The engine source files changed quite a lot ; there is no point in merging the two branches.  I will branch out of Apocalypse Bunny and remove the code related to this specific game (it’s all in the bunny package!) to have my new codebase for infiniworld.  I’ll be doing some refactoring in the next days.  Then, new fun stuff!

Prelude of the Chambered, a game by Notch.

It took Notch 48 hours to make this fully playable game from scratch. I can’t play it right now because I’m at work, but I’ll beat it tonight!

It’s amazing because yesterday night I re-installed my old Might and Magic 3 to have a feel of old-school 3D. Prelude of the Chambered is more on the Wolfenstein side, but that’s a perfect timing.

Here, have a glimpse of how a real coder (not me) works:

Youtube link: Creating Prelude of the Chambered.

It should be quite possible to render Infiniworld with such a 3D engine.  It’s actually one of my goals for Infiniworld 2 or 3 :].

Edit, later that evening:

I died, I was so close! I got lost on my way back from the temple, the ghost boss running after me while I had only 4 health points left. Now I’m scared.

No save/reload buttons, like in real life :(.

Full game: Apocalypse Bunny.

You’ve waited for one week; now is your patience rewarded. Behold my first game, Apocalypse Bunny.

Misadventures of a bunny.

You play as a bunny in a post apocalyptic world. The only place where carrots still grow are in cemeteries because of their fertile soil. However, zombies grow in cemeteries too, especially zombie foxes. They are a bit slow and a bit dumb, but they are legion. You hop and run between your foes and try to gather all the carrots before too many zombie foxes hit you. Fortunately, the radioactive carrots give you strange abilities. With each carrot you eat, your super bunny mind can create a telekinetic shock wave that will repel and maybe even kill the zombie foxes.

Let’s see how you long you can survive ! Don’t become a zombie bunny.

Nyuszi the bunny wakes up in a sinister cemetery, very hungry and very lost. What happened to the world?

Oh, after a long walk near the beach, Nyuszi spots a delicious carrot floating on the murky water. It must be eaten!

Oh no, Nyuszi is not alone, horrible rotten creatures want to nibble her cute ears!

Enough ear nibbling ! Nyuszi gathers the radioactive power of her carrots to blast zombie foxes into oblivion. Good riddance.

Too bad Nyuszi sucked at managing her stock of carrots, she did not last long :(.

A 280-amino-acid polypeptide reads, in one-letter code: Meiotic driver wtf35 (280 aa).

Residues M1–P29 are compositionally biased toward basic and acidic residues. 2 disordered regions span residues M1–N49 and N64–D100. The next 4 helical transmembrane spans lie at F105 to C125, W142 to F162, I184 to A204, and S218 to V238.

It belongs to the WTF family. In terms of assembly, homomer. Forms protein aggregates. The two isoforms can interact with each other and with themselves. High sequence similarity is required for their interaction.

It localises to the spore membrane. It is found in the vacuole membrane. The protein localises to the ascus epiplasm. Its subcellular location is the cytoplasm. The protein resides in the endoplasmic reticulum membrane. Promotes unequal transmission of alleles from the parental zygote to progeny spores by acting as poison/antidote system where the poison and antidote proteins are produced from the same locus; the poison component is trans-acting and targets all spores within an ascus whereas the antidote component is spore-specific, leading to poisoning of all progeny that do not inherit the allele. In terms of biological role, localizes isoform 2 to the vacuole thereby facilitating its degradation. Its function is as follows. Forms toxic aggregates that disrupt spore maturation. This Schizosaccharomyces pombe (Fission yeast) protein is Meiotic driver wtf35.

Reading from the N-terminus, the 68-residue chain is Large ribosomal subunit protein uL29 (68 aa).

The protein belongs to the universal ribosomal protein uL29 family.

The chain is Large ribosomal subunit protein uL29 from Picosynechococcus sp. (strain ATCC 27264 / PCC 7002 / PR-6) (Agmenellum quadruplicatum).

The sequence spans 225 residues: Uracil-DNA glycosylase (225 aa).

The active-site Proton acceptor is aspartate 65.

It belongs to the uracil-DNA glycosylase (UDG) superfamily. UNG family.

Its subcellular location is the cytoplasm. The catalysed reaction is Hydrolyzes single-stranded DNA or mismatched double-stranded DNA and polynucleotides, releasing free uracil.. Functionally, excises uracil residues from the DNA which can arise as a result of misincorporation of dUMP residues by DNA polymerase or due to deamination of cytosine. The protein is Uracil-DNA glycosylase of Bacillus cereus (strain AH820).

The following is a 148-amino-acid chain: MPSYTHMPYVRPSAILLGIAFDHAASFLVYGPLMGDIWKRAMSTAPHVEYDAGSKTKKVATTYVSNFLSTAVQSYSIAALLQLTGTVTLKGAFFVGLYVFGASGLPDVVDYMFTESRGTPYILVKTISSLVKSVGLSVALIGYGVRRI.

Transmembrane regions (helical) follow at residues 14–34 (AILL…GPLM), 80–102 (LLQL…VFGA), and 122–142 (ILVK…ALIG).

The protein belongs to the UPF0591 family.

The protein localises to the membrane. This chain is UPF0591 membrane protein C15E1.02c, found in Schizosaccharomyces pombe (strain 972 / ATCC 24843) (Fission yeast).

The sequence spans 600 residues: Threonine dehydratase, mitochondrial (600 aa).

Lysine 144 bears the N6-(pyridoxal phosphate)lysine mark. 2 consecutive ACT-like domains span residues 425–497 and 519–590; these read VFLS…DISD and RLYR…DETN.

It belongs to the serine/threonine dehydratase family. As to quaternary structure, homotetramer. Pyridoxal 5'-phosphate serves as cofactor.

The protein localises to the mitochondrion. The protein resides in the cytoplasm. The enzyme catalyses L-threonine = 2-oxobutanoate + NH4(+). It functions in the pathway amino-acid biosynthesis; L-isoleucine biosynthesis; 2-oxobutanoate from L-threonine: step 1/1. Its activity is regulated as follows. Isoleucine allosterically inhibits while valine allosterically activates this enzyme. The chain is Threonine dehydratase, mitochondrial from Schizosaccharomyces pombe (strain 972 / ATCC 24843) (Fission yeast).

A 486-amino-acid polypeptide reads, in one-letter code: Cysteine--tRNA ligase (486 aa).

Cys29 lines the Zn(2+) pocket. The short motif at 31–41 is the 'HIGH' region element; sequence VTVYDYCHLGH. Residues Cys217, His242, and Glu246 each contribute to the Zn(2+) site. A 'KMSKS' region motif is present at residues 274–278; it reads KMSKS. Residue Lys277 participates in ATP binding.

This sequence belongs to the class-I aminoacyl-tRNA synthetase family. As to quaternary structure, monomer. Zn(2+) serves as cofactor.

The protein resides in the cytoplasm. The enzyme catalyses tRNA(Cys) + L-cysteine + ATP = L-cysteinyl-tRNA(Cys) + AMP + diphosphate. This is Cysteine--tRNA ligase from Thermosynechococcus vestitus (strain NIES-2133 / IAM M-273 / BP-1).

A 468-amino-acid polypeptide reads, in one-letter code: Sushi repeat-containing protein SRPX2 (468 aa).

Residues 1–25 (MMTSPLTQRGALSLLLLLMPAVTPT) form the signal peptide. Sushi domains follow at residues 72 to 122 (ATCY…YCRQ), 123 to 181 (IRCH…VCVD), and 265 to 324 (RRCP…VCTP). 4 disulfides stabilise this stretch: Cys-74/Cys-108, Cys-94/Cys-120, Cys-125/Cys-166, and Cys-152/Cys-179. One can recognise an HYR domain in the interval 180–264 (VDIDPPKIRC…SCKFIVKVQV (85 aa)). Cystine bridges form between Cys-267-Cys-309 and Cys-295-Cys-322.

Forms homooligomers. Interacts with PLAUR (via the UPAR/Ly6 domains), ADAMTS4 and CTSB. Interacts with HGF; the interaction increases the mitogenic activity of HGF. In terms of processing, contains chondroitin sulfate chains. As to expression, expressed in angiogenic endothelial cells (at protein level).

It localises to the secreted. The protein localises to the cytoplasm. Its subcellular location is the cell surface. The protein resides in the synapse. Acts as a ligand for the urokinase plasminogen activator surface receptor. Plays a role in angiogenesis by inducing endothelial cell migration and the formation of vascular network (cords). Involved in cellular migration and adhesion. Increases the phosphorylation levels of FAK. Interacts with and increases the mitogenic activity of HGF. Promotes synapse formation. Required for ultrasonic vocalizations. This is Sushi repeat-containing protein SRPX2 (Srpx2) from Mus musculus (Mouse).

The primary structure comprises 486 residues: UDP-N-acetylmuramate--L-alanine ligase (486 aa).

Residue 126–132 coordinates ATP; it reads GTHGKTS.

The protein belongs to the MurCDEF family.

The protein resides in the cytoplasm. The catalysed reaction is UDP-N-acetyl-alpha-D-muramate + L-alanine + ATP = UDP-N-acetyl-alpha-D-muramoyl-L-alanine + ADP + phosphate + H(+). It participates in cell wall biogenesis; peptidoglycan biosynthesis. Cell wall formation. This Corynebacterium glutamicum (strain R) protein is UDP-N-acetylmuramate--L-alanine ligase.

How to download.

Here is a direct link to the zip archive: Apocalypse Bunny v1.0.1.

The Git users will find a new branch on the infiniworld repository called “apocalypse_bunny”, ready to be pulled.

As usual your machine will need Python 2.7 or 2.6 and pygame 1.9.

How to play.

Deflate the zip archive or pull the git branch.

Run the script that’s in the src directory.


  • [W][A][S][D] keys to move.
  • [Space] key to blast a psy-wave.
  • [M] key to take a screen shot (it’s close enough to the space key so that you don’t have to look for it too much).
  • [Esc] key to quit.

If you’re using a French keyboard, then it’s ZQSD to move and [,] to take a screen shot.  So it’s the position of the keys that matter, not what’s written on them.

Hey Taurus my friend, I have not merged your code for configuring the keys as you’ll notice that the code changed a LOT.  On the good side, the new code makes configuring the keys easier.  Little work is needed to adapt your code to the new codebase.  I’ll take care of it :).


Survive as long as you can.  Like with real life you cannot win, you can only delay the inevitable horrible end of your cute fluffy bunny.  Who wouldn’t want to help her?

To survive, avoid the foxes (they bite you) and kill them with the psychic powers that the uranium-enriched carrots give you.  Foxes appear every 3 seconds somewhere on the map (there’s a zombie counter on the screen).  Carrots appear every 10 seconds.

Send me your screen shots!

We’ll see who survives the longest :D.  Remember: pics or it didn’t happen.


If the game crashes, refuses to start, is horribly slow or jerky, maxes at 20 FPS or whatever, please tell me.  I did spend time optimizing performances, and I tried to make sure the code was cross platform (Windows and Linux have totally different ways of measuring time even with python as a common language) but I don’t have that many computers to try the game.